Companions Tell Tales on Fire Mountain

Tonight we played Companions’ Tale by Laura Simpson for the third time. The game seems designed to produce a rich world with a built-in legend, history, and culture more than a story or characters. If so, it does a great job of it. Our world was centered around a volcano, a volcanic island surrounded by a forest haunted by the Adeeba, which we appease through annual rites and ward off through songs of mockery. People who brave the Adeeba and the forests to reach the mouth of the fire mountain are blessed with magic, and children are sometimes lost and returned as changelings.

Our history includes the stories of the seeker who learned the names of all the stars and the gift of foresight, which had lead to a golden era of prosperity. And the young daughter of a chief who didn’t spend the traditional night alone in the forest before marrying and remained childish all her life with tragic consequences. And in the fable of Monkey and Snake who frolicked together in the forests, they eventually stray too close to the mountain, so Monkey must sacrifice himself to save his friend. But the events that dominate our story and the life of the Hero, is the arrival of the Big-hatted interlopers in their tall ships who carry and covet the metal that resists the mountain’s fire, and the war between our people and theirs for control of the island and the metallic ore.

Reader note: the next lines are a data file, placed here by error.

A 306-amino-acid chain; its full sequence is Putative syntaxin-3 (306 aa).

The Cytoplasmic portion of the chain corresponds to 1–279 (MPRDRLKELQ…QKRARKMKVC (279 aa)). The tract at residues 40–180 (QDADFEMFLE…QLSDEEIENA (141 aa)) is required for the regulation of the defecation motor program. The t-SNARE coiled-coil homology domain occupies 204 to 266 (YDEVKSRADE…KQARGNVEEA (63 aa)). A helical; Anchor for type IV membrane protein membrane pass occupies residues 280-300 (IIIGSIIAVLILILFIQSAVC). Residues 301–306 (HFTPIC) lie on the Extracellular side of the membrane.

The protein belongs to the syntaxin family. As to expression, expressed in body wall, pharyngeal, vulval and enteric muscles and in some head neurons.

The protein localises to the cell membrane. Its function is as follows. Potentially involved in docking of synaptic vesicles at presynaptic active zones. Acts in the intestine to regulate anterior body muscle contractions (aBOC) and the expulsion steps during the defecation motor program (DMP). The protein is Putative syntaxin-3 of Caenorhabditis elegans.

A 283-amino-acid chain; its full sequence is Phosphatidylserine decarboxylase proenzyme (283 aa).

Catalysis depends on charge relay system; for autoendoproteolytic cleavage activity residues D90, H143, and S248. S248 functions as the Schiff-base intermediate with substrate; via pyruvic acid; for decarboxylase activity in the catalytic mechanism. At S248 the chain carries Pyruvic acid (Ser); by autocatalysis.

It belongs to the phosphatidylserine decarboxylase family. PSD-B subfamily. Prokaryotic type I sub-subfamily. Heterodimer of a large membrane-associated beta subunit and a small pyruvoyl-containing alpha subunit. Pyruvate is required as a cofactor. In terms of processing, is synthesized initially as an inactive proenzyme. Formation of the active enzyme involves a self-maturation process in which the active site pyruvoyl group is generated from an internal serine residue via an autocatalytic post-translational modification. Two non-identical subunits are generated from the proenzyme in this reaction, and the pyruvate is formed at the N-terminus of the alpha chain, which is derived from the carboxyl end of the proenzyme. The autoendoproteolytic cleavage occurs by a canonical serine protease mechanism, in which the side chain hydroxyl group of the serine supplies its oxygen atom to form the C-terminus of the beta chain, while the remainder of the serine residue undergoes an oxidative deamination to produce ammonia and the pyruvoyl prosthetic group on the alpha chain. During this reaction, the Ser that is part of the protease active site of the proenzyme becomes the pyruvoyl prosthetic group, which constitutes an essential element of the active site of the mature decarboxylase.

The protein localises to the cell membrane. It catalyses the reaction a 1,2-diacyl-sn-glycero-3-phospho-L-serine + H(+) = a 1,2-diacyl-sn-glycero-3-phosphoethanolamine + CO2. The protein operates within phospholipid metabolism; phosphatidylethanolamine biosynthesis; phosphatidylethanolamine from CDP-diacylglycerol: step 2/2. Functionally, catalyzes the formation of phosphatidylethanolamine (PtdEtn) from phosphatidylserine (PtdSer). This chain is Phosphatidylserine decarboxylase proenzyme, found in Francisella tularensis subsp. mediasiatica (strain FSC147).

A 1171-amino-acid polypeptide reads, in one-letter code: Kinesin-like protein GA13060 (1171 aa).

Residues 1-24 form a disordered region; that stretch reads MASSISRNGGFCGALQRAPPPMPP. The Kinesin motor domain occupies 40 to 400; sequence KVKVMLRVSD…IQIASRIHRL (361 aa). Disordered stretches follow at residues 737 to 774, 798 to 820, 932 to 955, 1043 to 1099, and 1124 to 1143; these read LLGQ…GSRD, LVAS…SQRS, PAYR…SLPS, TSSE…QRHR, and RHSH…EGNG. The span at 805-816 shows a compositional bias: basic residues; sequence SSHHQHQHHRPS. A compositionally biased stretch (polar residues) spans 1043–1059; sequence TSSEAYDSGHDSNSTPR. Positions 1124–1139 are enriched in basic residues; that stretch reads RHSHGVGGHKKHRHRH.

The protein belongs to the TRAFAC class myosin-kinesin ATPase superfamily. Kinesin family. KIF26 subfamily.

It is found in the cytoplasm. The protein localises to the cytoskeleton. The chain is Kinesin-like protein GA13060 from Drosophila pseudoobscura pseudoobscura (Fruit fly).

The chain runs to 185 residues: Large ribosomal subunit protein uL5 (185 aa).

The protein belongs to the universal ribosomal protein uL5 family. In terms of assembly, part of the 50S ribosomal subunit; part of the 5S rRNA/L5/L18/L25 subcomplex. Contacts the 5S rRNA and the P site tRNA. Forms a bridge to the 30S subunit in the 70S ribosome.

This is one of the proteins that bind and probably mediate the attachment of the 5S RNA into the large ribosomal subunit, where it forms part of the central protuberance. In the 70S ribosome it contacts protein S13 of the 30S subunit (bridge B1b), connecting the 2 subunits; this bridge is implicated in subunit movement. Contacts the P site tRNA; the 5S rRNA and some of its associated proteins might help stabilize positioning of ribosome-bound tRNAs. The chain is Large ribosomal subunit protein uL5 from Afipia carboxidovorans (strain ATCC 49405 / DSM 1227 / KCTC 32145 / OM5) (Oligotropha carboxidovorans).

We six companions knew the Hero from childhood, when they promised to protect their friend, and when they barely escaped before a village was destroyed in an eruption. We confronted the Hero on the edges of the forest and between the villages. We were saved and rescued by the Hero when we had lost everything, restored to ourselves and solicited for guidance. We fought with the Hero in the war with the big-hats and witnessed the final moments before they walked away when the Hero ended the war by bringing forth a special changeling child from the wood.